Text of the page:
“Every photograph is an act amid a complex structure of choices. These choices, which extend beyond the time of the photograph, influence the photograph before, during, and after its instant. Reading photographs in context is a participation in this complex,” (David Levi Strauss 2005, p 33).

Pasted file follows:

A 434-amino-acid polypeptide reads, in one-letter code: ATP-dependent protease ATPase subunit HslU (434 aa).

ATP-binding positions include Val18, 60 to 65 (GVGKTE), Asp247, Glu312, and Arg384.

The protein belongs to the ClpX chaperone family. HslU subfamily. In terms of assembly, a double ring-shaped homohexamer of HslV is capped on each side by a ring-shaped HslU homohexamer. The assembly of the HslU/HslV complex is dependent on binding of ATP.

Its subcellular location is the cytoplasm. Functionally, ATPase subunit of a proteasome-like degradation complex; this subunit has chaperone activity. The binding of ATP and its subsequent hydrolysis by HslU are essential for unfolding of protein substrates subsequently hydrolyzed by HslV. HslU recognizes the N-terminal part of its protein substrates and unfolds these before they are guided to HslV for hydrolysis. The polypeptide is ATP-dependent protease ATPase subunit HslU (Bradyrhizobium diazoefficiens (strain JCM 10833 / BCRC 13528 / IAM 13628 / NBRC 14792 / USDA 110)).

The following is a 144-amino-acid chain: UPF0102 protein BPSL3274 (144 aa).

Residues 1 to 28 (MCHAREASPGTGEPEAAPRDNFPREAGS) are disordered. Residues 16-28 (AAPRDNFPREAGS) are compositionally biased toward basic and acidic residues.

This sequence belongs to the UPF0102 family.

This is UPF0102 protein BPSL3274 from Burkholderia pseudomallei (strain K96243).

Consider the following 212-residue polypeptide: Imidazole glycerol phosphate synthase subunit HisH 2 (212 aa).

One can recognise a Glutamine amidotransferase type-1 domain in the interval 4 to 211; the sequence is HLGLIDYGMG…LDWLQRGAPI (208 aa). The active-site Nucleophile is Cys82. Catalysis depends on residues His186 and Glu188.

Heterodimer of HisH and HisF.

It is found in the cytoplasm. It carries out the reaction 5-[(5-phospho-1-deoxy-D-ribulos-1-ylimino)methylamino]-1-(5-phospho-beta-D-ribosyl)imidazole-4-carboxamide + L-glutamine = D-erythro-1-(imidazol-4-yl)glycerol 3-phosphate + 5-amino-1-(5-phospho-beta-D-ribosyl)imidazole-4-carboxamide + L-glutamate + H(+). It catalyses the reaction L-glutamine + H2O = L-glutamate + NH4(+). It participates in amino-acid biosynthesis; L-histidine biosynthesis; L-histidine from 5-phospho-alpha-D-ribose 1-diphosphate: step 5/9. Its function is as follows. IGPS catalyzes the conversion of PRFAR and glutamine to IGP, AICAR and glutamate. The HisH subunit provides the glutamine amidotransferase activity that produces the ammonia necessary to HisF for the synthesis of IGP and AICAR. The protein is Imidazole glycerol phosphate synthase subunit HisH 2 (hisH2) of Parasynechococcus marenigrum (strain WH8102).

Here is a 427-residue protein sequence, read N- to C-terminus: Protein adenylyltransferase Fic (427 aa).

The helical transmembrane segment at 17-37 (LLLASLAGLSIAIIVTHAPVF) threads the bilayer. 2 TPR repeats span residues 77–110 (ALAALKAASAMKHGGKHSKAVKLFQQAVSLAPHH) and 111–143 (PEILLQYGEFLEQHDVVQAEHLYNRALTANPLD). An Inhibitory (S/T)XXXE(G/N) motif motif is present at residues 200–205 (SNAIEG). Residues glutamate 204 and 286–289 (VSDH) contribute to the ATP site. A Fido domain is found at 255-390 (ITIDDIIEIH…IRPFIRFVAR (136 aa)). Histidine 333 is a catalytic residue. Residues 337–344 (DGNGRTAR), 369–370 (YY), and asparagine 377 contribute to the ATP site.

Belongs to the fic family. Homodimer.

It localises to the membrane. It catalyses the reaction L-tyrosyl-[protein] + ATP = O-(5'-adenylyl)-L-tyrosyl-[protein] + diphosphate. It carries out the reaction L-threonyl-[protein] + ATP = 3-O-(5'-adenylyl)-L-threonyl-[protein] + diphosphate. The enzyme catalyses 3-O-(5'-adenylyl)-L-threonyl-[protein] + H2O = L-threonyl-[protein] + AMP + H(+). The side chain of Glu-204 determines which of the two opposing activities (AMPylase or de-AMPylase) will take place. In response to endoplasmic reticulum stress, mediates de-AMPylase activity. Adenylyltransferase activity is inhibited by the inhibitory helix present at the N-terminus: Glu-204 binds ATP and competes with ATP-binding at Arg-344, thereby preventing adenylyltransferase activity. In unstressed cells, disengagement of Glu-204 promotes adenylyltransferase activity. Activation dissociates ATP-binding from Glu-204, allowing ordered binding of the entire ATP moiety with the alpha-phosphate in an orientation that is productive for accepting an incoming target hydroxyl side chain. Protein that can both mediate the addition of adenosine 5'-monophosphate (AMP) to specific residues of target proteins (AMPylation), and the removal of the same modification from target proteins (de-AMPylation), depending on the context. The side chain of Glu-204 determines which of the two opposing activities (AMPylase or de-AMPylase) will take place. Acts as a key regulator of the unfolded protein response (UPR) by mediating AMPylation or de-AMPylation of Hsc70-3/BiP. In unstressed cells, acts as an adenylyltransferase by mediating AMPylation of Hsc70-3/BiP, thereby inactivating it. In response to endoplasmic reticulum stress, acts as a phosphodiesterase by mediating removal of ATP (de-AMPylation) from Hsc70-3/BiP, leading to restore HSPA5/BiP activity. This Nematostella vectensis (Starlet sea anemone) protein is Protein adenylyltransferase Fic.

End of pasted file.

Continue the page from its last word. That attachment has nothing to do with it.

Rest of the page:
Although we have faith in the assumed ‘reality’ of photographs because of their scientific origins (the products of optics and chemistry), Andy Grundberg contends that it is their meanings that are up for grabs, since these are determined “not so much by the camera as by the human being behind the machine and by the contexts in which the resulting images are seen” (1990, n.p.). Continue reading “Image reading and context”